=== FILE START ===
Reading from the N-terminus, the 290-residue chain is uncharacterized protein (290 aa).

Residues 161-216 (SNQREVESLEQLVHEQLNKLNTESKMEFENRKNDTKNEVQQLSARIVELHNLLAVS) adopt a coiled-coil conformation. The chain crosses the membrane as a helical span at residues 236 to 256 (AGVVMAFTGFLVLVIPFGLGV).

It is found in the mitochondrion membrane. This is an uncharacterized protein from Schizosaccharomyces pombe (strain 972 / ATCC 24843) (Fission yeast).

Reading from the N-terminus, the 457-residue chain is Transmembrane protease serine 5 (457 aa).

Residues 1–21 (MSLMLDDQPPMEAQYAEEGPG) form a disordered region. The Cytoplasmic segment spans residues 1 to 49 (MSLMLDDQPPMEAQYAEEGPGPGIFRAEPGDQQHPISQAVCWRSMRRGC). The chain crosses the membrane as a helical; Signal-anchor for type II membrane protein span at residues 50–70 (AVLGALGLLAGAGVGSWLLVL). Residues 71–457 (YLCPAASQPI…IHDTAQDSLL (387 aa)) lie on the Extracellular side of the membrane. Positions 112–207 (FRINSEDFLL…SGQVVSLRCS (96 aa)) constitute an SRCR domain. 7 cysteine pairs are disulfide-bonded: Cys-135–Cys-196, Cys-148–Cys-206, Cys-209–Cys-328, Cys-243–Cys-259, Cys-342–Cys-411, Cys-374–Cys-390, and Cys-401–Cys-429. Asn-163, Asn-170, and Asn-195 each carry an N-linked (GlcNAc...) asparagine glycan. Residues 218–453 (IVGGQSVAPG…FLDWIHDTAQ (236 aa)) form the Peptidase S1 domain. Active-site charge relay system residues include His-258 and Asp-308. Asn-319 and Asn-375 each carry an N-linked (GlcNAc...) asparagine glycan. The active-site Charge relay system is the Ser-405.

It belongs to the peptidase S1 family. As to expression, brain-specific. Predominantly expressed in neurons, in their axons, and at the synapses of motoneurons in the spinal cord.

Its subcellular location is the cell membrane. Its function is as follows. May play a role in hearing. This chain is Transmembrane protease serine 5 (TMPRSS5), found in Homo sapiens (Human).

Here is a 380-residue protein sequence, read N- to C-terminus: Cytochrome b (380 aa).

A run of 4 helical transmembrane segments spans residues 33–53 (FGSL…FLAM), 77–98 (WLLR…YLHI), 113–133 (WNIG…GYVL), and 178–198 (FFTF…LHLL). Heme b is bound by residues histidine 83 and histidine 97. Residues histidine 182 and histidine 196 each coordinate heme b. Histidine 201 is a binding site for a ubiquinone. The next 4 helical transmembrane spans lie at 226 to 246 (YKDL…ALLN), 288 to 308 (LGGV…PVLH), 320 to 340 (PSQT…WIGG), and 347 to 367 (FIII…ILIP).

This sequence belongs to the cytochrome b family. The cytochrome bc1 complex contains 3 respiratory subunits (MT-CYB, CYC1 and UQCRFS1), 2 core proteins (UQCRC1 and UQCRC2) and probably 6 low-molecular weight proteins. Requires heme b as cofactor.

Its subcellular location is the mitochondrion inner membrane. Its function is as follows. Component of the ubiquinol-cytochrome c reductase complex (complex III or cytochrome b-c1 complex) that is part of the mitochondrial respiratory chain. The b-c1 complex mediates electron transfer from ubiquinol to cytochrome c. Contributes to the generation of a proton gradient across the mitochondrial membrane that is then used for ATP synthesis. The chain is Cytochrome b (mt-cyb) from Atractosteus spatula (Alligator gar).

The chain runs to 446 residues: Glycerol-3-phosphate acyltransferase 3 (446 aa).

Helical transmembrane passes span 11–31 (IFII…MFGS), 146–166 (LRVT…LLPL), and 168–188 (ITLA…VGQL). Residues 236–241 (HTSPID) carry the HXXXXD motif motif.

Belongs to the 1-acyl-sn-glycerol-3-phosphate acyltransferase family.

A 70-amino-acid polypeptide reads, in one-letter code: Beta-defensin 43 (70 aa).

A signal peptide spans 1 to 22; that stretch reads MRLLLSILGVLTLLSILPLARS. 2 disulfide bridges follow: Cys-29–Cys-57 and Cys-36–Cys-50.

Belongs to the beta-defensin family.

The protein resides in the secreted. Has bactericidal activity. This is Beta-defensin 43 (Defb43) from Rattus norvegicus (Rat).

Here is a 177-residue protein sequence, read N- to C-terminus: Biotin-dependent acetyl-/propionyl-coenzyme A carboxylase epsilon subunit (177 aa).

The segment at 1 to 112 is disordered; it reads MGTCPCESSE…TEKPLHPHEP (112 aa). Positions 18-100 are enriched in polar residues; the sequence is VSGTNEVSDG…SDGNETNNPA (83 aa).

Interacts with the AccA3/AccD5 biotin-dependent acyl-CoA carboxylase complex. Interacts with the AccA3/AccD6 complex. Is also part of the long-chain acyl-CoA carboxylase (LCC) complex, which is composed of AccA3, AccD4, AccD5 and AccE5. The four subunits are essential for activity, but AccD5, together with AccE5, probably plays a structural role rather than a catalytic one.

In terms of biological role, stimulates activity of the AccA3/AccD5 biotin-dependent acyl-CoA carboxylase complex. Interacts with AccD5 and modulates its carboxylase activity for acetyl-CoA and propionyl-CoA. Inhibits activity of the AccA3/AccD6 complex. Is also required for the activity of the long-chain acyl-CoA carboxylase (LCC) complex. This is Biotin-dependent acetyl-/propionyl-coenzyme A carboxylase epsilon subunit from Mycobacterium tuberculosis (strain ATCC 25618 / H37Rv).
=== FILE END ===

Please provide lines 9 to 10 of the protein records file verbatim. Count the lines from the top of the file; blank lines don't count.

A run of 4 helical transmembrane segments spans residues 33–53 (FGSL…FLAM), 77–98 (WLLR…YLHI), 113–133 (WNIG…GYVL), and 178–198 (FFTF…LHLL). Heme b is bound by residues histidine 83 and histidine 97. Residues histidine 182 and histidine 196 each coordinate heme b. Histidine 201 is a binding site for a ubiquinone. The next 4 helical transmembrane spans lie at 226 to 246 (YKDL…ALLN), 288 to 308 (LGGV…PVLH), 320 to 340 (PSQT…WIGG), and 347 to 367 (FIII…ILIP).

This sequence belongs to the cytochrome b family. The cytochrome bc1 complex contains 3 respiratory subunits (MT-CYB, CYC1 and UQCRFS1), 2 core proteins (UQCRC1 and UQCRC2) and probably 6 low-molecular weight proteins. Requires heme b as cofactor.